Mon, Jan 14, 2013 - Page 13 News List

Flat-panel firms may be safe from currency gains

MONEY MARKETS:With the recent gains in the NT dollar offset by a fast-rising South Korean won and a weak yen, analysts said local firms could benefit

Staff writer, with CNA

The impact of a rising New Taiwan dollar on local flat-panel makers could be limited in the near future as South Korea is seeing a faster pace of appreciation of its currency, analysts said on Saturday.

Samsung Electronics Co and LG Display Co of South Korea are competing with Taiwan’s Innolux Corp (群創光電) and AU Optronics Corp (AUO, 友達光電) in the global flat-panel market.

On Friday, the NT dollar closed at NT$29.039 against the US dollar, the highest in almost 16 months. However, over the past month, the South Korean won has appreciated 1.86 percent against the greenback, while the NT dollar gained just 0.24 percent.

Locke Chang (張小彪), vice president of WitsView, a flat-screen market research division of Taiwan-based market information advisory firm TrendForce, said the short-term foreign exchange rate fluctuations are unlikely to hurt the nation’s screen makers badly, but said he is more concerned about long-term movements if the local currency continues to climb.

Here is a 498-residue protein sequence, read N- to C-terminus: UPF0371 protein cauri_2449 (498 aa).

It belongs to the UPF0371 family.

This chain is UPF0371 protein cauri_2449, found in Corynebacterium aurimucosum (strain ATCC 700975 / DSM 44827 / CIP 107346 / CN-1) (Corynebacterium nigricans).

Chang said another silver lining is that the weakening Japanese yen has served as a factor in reducing the impact of a rising NT dollar because local flat-panel makers are able to take advantage of a cheaper yen by importing components from Japan.

In the past month, the Japanese yen has dropped 7.11 percent.

On Friday, the yen fell to a new low since June 2010, after newly sworn-in Japanese Prime Minister Shinzo Abe’s government said it would spend ¥10.3 trillion yen (US$116 billion) to lift the economy.

Grand Cathay Investment Services Corp (大華投顧) said that whenever the NT dollar rises 1 percent against the US dollar, AUO’s operating profit could fall by 0.5 percent.

However, as AUO pays about 20 percent of component purchases in yen, the increase in operating costs will be capped on the back of a weaker yen, Grand Cathay said.

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